I must admit I still struggle at times trying to remember what city I’m in. I had a student who mentioned when he used to travel full time he’d write the name of the city on a piece of paper and stick it on the mirror in the bathroom. I may have to try that. I can usually figure it out in 20 seconds, but it’s still sad that it takes that long to remember what town you’re in.

One last little note – there stands a good chance this will be the last posting of the year. I have a couple of last loose ends to tie up business wise, and once that is done I have full intention of disconnecting from the matrix.

The Restaurant

This is a chain, but I rather enjoy my visits here. The place is called Landry’s. I went in one night just wanting to try the place, sat down at the bar and the bartender introduced himself and asked for my name (which is pretty typical). What impressed me was when I went back the following week he remembered who I was. I appreciate service like that. The food is very good. I love the king crab, and the sea bass they do is outta this world.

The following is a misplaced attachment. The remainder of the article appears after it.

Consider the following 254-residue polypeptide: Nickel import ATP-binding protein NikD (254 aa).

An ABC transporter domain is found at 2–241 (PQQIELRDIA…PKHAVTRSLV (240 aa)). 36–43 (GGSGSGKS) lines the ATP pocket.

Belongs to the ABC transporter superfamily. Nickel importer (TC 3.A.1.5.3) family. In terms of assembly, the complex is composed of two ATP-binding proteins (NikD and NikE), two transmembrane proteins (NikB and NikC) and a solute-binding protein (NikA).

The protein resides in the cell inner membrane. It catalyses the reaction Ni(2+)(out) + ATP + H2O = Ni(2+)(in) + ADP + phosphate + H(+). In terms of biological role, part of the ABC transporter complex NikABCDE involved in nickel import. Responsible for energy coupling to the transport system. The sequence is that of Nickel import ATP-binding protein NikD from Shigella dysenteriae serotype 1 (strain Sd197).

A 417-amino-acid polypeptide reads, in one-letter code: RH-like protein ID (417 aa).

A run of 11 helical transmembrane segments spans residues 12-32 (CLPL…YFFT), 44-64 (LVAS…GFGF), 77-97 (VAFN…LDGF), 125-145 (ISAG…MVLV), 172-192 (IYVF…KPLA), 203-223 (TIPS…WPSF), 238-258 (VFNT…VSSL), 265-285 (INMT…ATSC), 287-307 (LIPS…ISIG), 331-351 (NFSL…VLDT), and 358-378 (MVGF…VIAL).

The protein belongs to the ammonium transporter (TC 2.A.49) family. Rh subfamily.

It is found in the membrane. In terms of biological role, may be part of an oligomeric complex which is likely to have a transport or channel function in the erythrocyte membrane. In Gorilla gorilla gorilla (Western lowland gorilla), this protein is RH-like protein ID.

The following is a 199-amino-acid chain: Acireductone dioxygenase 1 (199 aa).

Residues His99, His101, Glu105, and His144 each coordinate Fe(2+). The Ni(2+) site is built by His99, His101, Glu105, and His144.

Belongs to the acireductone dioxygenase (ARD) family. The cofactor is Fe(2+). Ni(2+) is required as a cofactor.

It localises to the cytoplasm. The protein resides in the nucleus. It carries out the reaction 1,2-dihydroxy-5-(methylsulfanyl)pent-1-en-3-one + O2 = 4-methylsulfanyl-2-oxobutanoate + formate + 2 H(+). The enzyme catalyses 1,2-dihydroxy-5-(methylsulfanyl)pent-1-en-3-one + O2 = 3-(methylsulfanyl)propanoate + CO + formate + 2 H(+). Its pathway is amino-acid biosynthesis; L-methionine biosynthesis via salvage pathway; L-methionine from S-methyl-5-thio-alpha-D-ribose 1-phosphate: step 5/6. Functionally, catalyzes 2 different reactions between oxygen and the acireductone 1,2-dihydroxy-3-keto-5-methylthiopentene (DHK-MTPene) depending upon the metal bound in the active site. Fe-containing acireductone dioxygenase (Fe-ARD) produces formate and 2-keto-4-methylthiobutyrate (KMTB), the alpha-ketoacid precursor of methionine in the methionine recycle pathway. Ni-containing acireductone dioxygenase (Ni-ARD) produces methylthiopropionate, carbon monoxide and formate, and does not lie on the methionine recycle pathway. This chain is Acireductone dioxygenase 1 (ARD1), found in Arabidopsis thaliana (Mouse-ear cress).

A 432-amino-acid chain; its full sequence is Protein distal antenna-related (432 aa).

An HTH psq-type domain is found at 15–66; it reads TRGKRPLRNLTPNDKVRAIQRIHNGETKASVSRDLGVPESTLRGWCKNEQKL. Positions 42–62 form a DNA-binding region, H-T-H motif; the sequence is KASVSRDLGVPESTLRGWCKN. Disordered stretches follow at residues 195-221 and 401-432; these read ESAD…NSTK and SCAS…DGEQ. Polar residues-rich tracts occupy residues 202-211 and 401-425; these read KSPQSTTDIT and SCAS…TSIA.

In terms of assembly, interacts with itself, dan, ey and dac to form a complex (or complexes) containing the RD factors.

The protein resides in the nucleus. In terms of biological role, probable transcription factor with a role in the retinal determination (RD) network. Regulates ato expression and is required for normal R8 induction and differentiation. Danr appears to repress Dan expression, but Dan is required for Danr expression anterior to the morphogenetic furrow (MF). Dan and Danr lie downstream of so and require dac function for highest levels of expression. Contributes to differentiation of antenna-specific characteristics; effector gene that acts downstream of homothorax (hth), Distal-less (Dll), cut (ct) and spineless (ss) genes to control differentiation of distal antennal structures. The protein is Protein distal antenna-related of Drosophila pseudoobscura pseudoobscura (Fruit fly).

The Exercise

Did I mention I’m sick. Yeah, it sounds like a lame excuse to me as well.

The Travel Note

I guess we saved the best for last. Because I’m platinum on Continental I almost always get upgraded. For this trip to San Diego, I’ll be on a 757 – in first class – in a seat with video-on-demand, a power outlet, and a seat that reclines to 156 degrees. I’ll basically be flying home on my La-Z-Boy.

The Five

Since it’s Christmas, 5 things about Christmas

  1. This year in particular it hasn’t really sunk in that it’s the Christmas season. Between work, life and travel I haven’t really had a chance to stop and reflect on the season.